But even before anything goes to them I like to show my work to my partner. Partners are your greatest asset, because they will kill anything really shitty right from the start. It’s easy to get caught up in an idea you think is an award-winner, when in reality it’s a piece of shit. Right now I have the pleasure of working with an amazing Art Director - and I’m not just saying that because she may read this at some point. Her and I always show our work to one another before we show it to our CDs, because a filter is always important. What do I know about Art Direction? Nothing at all. But if something looks off I will tell her, just like she will tell me if some of my writing doesn’t make sense - and it’s a great thing. I respect the shit out of her, and so far we are kicking ass doing great work. I’m really lucky to have her with me - she’s crazy talented. 

In school it’s easy to get caught up in the whole ‘business vs. creative’ stuff, which is fun and all, but it’s also important to know that those ‘business’ folks are one of your greatest assets. The people who deal with accounts know the client better than you do, that’s their job, so let them do it. If they tell you that a client will probably reject a certain object being in a layout or a certain word being in copy, listen to them. At times it’s easy to discount what they are saying about your creative because they aren’t trained the way you are - but in reality, they are probably right. Trust me, they want to sell the work just as much as you do. As I’ve learned, they fully know how to make the random shit I say in a presentation sound like gold. I often turn to the account folks when I am unsure about copy, because they know the brief better than me or the client - they’re the ones who wrote it. Make sure you always ask them to look at your work before you send it out to client, and really take in their advice. If you don’t agree with their changes, tell them and give them a rationale - they will never be against you - they will work with you to make something great. An agency is one big team, so play like one.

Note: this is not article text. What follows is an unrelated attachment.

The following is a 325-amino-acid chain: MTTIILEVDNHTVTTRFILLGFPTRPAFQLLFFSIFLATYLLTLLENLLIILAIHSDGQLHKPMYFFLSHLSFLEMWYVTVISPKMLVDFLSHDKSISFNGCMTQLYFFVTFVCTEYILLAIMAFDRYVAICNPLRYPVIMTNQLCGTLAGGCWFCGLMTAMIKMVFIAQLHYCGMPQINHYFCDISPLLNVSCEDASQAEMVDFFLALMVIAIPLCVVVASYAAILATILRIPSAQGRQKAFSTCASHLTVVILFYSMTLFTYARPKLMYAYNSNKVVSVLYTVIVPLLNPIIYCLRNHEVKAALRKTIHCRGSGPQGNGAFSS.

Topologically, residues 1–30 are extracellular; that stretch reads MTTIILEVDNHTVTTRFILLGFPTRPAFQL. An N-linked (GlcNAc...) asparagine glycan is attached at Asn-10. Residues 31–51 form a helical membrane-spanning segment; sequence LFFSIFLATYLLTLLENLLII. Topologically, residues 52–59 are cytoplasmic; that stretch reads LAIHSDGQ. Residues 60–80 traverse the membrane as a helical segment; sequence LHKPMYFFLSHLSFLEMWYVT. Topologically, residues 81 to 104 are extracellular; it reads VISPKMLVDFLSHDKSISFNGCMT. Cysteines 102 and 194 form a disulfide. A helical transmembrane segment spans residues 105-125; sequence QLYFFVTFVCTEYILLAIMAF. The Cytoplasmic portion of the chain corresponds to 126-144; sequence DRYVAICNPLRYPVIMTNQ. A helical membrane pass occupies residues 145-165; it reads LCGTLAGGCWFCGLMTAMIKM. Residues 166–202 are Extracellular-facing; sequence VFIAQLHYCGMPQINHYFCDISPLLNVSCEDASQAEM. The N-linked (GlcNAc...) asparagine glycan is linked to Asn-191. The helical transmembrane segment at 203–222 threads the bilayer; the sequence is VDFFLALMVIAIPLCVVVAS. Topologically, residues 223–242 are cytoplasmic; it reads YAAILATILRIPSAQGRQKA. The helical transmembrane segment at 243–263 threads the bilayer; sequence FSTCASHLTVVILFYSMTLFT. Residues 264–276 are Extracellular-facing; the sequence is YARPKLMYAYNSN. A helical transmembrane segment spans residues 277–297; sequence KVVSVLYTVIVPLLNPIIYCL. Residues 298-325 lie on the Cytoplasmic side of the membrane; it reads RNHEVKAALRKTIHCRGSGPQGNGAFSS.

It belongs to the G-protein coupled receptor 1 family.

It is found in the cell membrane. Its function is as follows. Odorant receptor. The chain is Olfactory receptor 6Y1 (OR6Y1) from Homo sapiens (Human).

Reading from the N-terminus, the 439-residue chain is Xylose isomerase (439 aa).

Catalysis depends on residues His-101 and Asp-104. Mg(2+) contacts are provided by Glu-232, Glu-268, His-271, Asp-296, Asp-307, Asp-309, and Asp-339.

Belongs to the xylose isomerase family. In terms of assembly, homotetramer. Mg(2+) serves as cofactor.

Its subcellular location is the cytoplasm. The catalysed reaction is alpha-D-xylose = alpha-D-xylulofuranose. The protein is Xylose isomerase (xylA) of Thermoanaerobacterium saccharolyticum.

Well now that I’m off track, I will return to my original point - lose the ego. Sometimes it will ruin your day having work rejected by one of the channels it has to go through, but in the end it will come out looking beautiful. Never, ever be afraid to share ideas with the people around you - they aren’t cutting you down as a person, they are just talking about the work. The work isn’t you. The more open you are in sharing thoughts and ideas, the better. Always remember that clients want to be a part of the process. They will change work and at times it may piss you off, but the best thing you can do is work with them - they are as much of an asset as anyone around you. The ultimate goal is to sell product, and if the client looks good, so does your agency - and you. I’ve lucked out so far with a great agency, great people and great clients. They trust that we know what we are doing - which may or may not be a rare thing, I’m not sure.